I work mainly with face to face discussion, but I use written information for patients who need it and pictures as well when writing is not suitable. Indeed, anything I can reasonably do to help a patient understand whatever they need to understand, I will do.
I must admit that the icon-based menu on the Icon CPAP annoys me to no end. Also the humidifier chamber is hard to clean and the lid can be fiddly, but otherwise it's a fine machine. Did you know that it can work as a clock and play your favourite music as an alarm?
We certainly only use sleep time on our home studies, not time in bed. I imagine it depends on which sensors are used in recording the data.
Actually, it is far more likely for a home study to overestimate AHI, and often by a very large amount. They can also underestimate but this is far less common. As a lab based study usually has a lot more sensors, this allows detection of other causes for an arousal besides respiratory, which will reduce the AHI. Because a home study has fewer sensors, almost every arousal detected will be classed as an apnoea or hypopnoea because it is not looking for the other this which could be responsible for that arousal. Sorry if that doesn't make sense. I've just finished a 13 hour shift.
Patient education is a major part of my role. In general the better educated the patient, the better the outcomes. However, I know that this view is not shared throughout the industry. It is also worth remembering that some people are unable to understand much due to language or intellectual hurdles, and other people really want to know as little as necessary, so I try to tailor what I do to suit the needs of each individual patient.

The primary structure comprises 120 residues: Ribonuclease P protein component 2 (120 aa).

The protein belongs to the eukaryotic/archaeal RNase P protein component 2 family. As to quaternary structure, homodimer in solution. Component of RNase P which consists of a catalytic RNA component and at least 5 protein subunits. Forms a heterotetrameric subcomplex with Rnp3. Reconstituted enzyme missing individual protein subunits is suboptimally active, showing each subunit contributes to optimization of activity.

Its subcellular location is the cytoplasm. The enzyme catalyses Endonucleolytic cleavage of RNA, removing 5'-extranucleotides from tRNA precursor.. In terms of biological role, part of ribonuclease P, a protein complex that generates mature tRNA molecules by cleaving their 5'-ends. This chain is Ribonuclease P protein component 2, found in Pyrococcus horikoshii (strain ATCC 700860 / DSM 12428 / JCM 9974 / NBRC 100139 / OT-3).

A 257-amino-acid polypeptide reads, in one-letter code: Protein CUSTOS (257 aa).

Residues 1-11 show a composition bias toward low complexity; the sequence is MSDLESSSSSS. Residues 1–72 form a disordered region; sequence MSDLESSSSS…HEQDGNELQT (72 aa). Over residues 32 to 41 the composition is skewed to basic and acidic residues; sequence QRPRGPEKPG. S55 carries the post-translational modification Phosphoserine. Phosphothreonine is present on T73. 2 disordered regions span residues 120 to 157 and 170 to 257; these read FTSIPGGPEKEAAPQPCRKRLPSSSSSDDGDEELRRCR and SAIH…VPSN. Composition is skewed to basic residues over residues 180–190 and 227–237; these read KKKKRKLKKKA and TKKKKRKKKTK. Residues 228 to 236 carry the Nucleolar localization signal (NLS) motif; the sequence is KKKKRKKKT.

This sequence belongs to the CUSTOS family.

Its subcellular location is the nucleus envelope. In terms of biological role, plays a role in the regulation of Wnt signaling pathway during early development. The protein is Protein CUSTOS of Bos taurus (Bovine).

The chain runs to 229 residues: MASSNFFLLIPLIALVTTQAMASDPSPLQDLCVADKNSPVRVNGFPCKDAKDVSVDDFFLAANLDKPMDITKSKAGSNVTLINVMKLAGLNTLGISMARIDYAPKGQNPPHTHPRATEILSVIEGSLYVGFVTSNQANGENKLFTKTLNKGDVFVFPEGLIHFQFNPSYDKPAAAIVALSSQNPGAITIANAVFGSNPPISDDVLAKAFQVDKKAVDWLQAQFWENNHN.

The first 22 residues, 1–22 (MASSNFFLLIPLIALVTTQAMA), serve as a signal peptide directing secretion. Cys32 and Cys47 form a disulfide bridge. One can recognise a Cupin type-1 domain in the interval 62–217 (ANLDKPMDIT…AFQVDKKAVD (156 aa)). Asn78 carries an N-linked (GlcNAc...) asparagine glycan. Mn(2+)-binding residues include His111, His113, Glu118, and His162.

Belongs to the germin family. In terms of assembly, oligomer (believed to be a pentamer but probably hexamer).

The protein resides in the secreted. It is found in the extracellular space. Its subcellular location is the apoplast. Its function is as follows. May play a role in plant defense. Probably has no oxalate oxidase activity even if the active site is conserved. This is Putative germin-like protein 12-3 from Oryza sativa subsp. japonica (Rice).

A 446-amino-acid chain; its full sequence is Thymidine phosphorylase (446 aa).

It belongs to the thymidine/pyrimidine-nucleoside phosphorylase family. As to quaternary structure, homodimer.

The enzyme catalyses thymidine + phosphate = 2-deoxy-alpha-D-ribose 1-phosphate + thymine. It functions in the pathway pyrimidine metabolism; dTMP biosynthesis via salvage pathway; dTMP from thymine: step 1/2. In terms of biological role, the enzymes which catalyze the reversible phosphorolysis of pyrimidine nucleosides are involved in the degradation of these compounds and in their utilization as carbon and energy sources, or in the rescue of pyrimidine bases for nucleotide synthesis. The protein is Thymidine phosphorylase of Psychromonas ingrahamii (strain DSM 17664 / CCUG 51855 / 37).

The pressure your ramp starts at is all about comfort, so if it is comfortable then it is right. It's that simple.
Ha. I'm not sure if I could. I can be to honest for my own good sometimes. I work at a facility that provides studies and treatment to patients free of charge, so I have no vested interest in whether someone is treated or not, or in what form of treatment they use. My job is just to help, which is nice.
Are you starting at a pressure of 11? CPAP is more likely to induce central events, especially at onset, at higher pressures. Perhaps you could set a ramp and start at 4 cmH2O. Once you have settled into sleep the problem will most likely go away.
Overall, apart from a few peaks in the middle, your leak rate is pretty good. However, if it is bothering you then it is a problem. Are you sure that you have the right size of mask. With the Simplus, the top of the mask cushion should be at the bridge of your nose and the bottom of the mask cushion should be comfortable below you bottom lip. If the mask is to big the bottom of the mask may fall below you chin and create a leak. If it is too small it may go into you mouth if it opens and create a leak. Another common problem I see with many masks is that people over-tighten the top straps. This pulls the masks upward, which causes leaks into the eyes so the patient tightens the top straps more and pulls the mask up further making the problem worse. Generally, you want to top straps to be going straight back just above your ears, and the bottom strap should be pulled low down of the back of your neck. This helps to pull the mask into your face instead of up it. I can't help much more than that without being able to actually see the thing.
I am not very familiar with the AirFit F30 so I can't really give you much help with that either.
Why not just connect your hose to your machine, without the mask attached, and run some air through it for 10 minutes? That should dry it.